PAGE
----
Chalkida, the historic capital of Evia, is of particular archaeological
interest. It was flourishing during the classical and Hellenistic periods. However,
the archaeological finds, as well as written evidence, confirm that the town had
been inhabited much earlier and was already flourishing in the Early Geometrical
period (1100-750 B.C.) trading with the West and East.
There are three explanations for the derivation of its name: firstly
it took its name from the copper mines, secondly from Chalkida, the daughter of
Asopos or thirdly from "Chalki" or "Kalki", the purple shellfish which the Phoenicians
used for a dye in the town.
Descriptions of ancient visitors and historians gives us a picture
of a large thickly-wooded city with one of the most important markets in Greece,
colonnades round the market place, many temples, beautiful public buildings, gymnasiums,
theatres, stately homes and fortified walls with tall towers. The town had two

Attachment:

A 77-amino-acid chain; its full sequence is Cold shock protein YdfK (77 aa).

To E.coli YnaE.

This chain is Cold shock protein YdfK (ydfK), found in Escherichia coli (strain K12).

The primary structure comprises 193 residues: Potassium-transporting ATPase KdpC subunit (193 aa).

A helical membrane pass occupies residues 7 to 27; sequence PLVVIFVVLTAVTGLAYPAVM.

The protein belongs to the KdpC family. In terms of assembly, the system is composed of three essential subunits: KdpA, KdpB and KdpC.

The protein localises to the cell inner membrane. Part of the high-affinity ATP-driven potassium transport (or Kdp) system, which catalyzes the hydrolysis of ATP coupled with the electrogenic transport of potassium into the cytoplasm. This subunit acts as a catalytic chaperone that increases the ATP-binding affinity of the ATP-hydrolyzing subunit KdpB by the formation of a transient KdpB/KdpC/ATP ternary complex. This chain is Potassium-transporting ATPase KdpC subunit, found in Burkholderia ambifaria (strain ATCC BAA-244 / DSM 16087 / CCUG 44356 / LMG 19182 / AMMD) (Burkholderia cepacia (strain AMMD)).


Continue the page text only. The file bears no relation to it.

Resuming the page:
harbours and a bridge with two towers at each end, over the channel
of Evripus. A fortified enceinte surrounded the town and a second larger one
surrounded Kanithos and Evripus.
There was also an important wall with towers round the acropolis of Chalkida which
was situated on the hill Vathrovouni, south of the modern town. The successive
destruction of the town by its various conquerors and the natural disasters which
it suffered over the centuries and the fact that the modern city is built on the
ruins of the ancient town are the reasons why the recent archaeological findings
don't reveal fully the beauty and greatness of ancient Chalkida.
This text (extract) is cited May 2003 from the Prefecture
of Evia tourist pamphlet (1997).